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Al Green label asks judge to reject CBS Radio’s remaster defence in pre-1972 case

By | Published on Monday 11 April 2016

CBS Radio

The label suing CBS Radio over pre-1972 sound recordings last week urged a judge to dismiss one of the broadcaster’s defences in the case, an argument based on a classic music rights debate: does a remaster of a sound recording create a new copyright?

As previously reported, this dispute began with the US record industry’s fight with Pandora and Sirius over whether or not online and satellite broadcasters needed to pay royalties to record companies for airing pre-1972 recordings. Federal law in America says online and satellite radio services do need to pay royalties, whereas AM and FM stations do not. But federal law only applies to sound recordings released since 1972.

Pre-1972 recordings are protected by state copyright laws which make no distinction between online and traditional radio. Because AM/FM stations have never paid royalties when they play golden oldies, Pandora and Sirius argued they shouldn’t have to either. But test cases in California and New York said that there was likely a general performing right as part of the sound recording copyright under those states’ laws, so that Pandora and Sirius did have to pay royalties on oldies after all.

As state law makes no distinction between AM/FM and online radio, if Pandora and Sirius have to pay royalties on pre-1972 recordings, then so should conventional radio stations. Like those owned by CBS Radio. But no AM/FM radio station in the US has ever paid royalties to record companies, for pre or post 1972 catalogue.

ABS Entertainment, which owns old recordings by Al Green, among others, is testing all this by suing CBS Radio for unpaid royalties on pre-1972 tracks. The media firm responded to the litigation last year, partly by arguing against ABS’s interpretation of state level copyright law, but also – just in case that argument fails – by claiming that the versions of 1950s and 1960s tracks its stations play have all been remastered since 1972, so should be covered by federal and not state law.

ABS responded to that latter argument last week, urging the judge to reject it. According to Law360, reps for ABS said in a statement: “Remastering sound recordings from one format to another, along with mechanical processing to optimise the recording for the new format, does not convert a pre-1972 sound recording into a post-1972 sound recording”.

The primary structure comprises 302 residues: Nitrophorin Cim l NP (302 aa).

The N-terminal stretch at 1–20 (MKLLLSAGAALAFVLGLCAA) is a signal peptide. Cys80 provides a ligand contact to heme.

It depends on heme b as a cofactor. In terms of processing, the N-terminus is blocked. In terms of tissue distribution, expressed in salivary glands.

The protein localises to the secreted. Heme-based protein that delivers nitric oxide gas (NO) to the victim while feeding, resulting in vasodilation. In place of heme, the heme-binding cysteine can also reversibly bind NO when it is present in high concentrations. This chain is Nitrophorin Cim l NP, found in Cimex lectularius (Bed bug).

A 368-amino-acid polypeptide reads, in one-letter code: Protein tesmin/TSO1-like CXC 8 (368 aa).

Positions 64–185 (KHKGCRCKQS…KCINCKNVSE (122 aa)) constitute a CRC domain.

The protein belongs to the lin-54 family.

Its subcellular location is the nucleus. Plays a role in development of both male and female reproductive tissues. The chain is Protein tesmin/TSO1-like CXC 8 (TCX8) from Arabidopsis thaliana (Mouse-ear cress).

Calling this particular CBS defence “legally flawed”, ABS then noted that if a mere remaster creates a new copyright, then the record industry “could extend copyright protection indefinitely by continuing to re-master a work into new formats”. Because, of course, each time a new copyright is created, a new copyright term begins (95 years in the case of the US sound recording copyright).

Now, while it is true that the remaster thing is a sneaky technicality for CBS to employ in its defence, there is the issue that some in the record industry are actually hoping that they can “extend copyright protection indefinitely by continuing to remaster a work”. Which is why super-duper remastered versions of the biggest hits are often put out just before the copyright term of the original version expires.

This is a grey area in copyright law, the debate being how much rejiggery has to occur in the re-master for a brand new sound recording copyright to have been created. ABS’s argument, therefore, doesn’t necessarily conflict with the wider record industry’s grand plan to create new copyrights through re-mastered releases, in that the music firm’s main argument is that CBS is claiming that the touching up that occurs when a label re-releases a recording on a new format is sufficient to create a new copyright, whereas most labels would agree the remastering should be more substantial than that to claim a new protected work.

It remains to be seen how the judge responds on this issue. Though, ironically, if the record industry is successful in securing a general performing right for sound recordings in US federal law – which it is currently lobbying for – it would be the labels arguing that their golden oldie tracks had been re-mastered so were still in copyright, whereas the broadcasters would be crying foul over such claims.